In Australia and New Zealand, Barefoot Is a Way of Life

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I had just moved to New Zealand, at age 12, when a new friend suggested that we slip out to the corner store (dairy in New Zealand English) for some candy (lollies).

It wasn’t a warm day — July or August in Auckland hovers around 50 degrees Fahrenheit — yet when I stopped to put on my shoes, she looked at me with bemusement. Why would I need shoes for a quick trip down the road?

New Zealanders — and their Australian cousins — like to go barefoot. They’ll often eschew footwear to go to the gas station, the grocery store, the playground and even the pub.

Seth Kugel, a writer for The New York Times, who visited New Zealand in 2012, put it like this: “People walk around barefoot. On the street. In supermarkets. All over. It’s not everyone, but it’s a significant enough minority to be quite striking and a bit disconcerting. Sure, city sidewalks are clean. But they’re still city sidewalks.”

(He was also surprised by a lack of tipping culture, the fine distinction between a flat white and a latte and the preponderance of te reo Maori, the country’s Indigenous language.)

In Perth, in Western Australia, at least one elementary school has a “shoes optional” policy, with administrators citing claims that going barefoot “helped children improve posture, develop sensory awareness and strengthen their feet and body.” (Podiatrists are less convinced.)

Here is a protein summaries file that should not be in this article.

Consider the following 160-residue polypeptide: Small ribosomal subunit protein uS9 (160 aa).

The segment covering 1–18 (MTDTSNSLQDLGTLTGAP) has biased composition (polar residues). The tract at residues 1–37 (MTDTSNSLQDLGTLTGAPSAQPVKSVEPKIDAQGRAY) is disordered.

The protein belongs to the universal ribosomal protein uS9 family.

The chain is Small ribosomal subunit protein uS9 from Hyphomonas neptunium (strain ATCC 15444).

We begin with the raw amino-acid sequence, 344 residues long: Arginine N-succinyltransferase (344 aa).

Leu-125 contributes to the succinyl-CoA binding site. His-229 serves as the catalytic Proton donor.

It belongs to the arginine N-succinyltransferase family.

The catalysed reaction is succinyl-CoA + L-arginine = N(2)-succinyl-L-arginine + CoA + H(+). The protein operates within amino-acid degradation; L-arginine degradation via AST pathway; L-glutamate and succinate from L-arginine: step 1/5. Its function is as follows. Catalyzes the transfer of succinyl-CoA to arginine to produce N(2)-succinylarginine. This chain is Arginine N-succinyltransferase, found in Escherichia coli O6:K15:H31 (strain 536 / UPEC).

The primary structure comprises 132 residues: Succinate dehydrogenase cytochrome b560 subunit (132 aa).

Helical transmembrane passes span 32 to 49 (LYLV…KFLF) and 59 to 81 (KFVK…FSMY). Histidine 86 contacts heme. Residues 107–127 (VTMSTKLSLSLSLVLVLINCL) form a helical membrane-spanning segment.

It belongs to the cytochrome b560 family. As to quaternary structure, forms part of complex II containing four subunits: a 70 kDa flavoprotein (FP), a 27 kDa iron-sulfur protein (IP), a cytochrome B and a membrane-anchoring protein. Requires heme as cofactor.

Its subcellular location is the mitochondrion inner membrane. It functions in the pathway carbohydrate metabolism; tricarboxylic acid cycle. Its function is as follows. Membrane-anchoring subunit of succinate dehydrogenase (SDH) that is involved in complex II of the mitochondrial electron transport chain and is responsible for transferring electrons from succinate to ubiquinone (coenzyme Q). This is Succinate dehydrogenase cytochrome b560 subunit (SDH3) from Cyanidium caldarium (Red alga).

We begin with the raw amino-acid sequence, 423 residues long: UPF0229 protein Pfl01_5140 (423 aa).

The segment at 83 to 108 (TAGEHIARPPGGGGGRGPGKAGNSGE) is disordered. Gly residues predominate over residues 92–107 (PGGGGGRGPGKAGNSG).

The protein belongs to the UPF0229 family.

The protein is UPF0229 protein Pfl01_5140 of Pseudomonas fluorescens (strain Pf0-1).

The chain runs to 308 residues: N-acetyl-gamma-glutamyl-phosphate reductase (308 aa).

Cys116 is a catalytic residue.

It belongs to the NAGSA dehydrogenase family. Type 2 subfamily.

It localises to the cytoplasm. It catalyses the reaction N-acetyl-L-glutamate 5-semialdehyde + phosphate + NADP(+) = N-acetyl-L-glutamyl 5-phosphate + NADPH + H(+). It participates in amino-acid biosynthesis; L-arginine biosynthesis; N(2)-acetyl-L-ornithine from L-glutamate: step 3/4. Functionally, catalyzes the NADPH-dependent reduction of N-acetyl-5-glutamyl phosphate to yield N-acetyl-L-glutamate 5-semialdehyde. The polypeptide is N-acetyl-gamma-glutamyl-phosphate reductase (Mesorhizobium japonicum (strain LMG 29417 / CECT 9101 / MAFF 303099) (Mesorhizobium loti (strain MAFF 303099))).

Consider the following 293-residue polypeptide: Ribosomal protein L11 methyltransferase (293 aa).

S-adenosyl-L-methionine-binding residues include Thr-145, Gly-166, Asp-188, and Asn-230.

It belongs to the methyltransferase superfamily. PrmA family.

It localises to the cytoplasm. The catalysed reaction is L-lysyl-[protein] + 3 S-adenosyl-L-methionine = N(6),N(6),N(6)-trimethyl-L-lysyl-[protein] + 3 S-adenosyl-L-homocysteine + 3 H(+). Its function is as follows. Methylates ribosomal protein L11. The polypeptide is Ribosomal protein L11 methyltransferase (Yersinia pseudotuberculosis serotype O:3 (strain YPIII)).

And it’s not just the kids. In 2019, Australia’s cricket team made headlines in England when they walked barefoot around the pitch in an attempt to capture “positive energy coming out of the earth.”

“It was nice,” the batsman Peter Handscomb told The Times of London. “You get a feel of the grass on your feet, a bit of grounding.”

There isn’t a straightforward reason behind why it’s so common to go barefoot. Some have attributed it to the influence of the two nations’ Indigenous cultures. Others see it as evidence of a more casual, literally more down-to-earth culture.

Speaking to the BBC in 2021, David Rowe, an emeritus professor of cultural research at Western Sydney University, offered another explanation: Going shoeless was an opportunity for migrants from chilly northern Europe to celebrate an easier life in a warmer clime.

“The culture developed of removing your shoes as a sign that you’ve left the northern hemisphere behind,” he said. “This is a new country, a sun-loving, fun-loving place. You can cast off your footwear and embrace the land.”

Before moving to Australia, Jordana Gray, who makes TikTok videos about life as a British expatriate on the Sunshine Coast, would never have gone barefoot, and even believed it was illegal to drive without shoes on.

“But now, I love it,” she said. “I like to drive with my gorilla toes gripping the pedals. Feels so freeing to be barefoot, and my feet are so much healthier.” (If you’re going to try it at home, she suggests doing the “toe test” before committing to stepping out of the car and onto hot tarmac.)

In a recent TikTok video, Gray described feeling a happy sense of “culture shock” on discovering that many Australians simply leave their shoes at the entryway to the beach.

“And they’re still there when you get back!” she said, kicking off her white sandals.

In the comments, Australians weighed in on instances where their shoes had not, in fact, been there when they got back — Birkenstocks lifted by a ne’er-do-well, for instance, or a treasured pair of glitter jelly shoes gone for good.

One commenter weighed in with a solution: “It’s got to be cheap Kmart shoes. Shoes you don’t really care about. It’s OK if they get stolen, because it’s totally acceptable to walk around the beach suburbs barefoot.”

At that point, you may as well forget the shoes in the first place.

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